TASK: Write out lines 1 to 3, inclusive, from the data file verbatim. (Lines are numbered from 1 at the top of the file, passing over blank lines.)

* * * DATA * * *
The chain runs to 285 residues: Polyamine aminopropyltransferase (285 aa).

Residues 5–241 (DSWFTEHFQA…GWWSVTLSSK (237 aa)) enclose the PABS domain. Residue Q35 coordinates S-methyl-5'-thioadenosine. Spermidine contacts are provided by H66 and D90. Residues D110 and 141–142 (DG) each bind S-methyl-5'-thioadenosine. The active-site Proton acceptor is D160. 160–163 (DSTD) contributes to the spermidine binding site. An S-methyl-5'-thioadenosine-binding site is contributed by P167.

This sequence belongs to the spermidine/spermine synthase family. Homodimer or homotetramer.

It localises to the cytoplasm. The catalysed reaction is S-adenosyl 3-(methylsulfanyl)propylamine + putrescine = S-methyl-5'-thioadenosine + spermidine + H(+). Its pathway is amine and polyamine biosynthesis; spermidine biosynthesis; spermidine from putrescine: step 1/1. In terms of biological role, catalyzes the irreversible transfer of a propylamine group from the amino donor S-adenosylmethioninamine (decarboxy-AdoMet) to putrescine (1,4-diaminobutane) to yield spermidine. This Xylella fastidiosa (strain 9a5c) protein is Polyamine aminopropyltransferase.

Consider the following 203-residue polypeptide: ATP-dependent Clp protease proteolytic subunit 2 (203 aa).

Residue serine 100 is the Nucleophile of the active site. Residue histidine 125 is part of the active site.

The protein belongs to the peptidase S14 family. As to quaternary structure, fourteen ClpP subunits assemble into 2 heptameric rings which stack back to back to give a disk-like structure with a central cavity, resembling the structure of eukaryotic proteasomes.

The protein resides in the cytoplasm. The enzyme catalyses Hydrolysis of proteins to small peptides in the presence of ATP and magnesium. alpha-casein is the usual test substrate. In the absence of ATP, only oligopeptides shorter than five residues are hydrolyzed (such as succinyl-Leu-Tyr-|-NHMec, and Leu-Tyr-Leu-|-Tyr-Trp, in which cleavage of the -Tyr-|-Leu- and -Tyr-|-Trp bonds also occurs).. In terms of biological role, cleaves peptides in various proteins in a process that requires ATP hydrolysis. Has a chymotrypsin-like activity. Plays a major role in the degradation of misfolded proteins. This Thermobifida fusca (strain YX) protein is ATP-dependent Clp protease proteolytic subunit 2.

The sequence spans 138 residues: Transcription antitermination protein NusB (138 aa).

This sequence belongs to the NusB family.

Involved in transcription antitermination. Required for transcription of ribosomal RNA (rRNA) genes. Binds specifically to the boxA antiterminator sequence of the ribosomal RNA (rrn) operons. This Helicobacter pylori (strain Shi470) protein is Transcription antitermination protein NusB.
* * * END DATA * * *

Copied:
The chain runs to 285 residues: Polyamine aminopropyltransferase (285 aa).

Residues 5–241 (DSWFTEHFQA…GWWSVTLSSK (237 aa)) enclose the PABS domain. Residue Q35 coordinates S-methyl-5'-thioadenosine. Spermidine contacts are provided by H66 and D90. Residues D110 and 141–142 (DG) each bind S-methyl-5'-thioadenosine. The active-site Proton acceptor is D160. 160–163 (DSTD) contributes to the spermidine binding site. An S-methyl-5'-thioadenosine-binding site is contributed by P167.

This sequence belongs to the spermidine/spermine synthase family. Homodimer or homotetramer.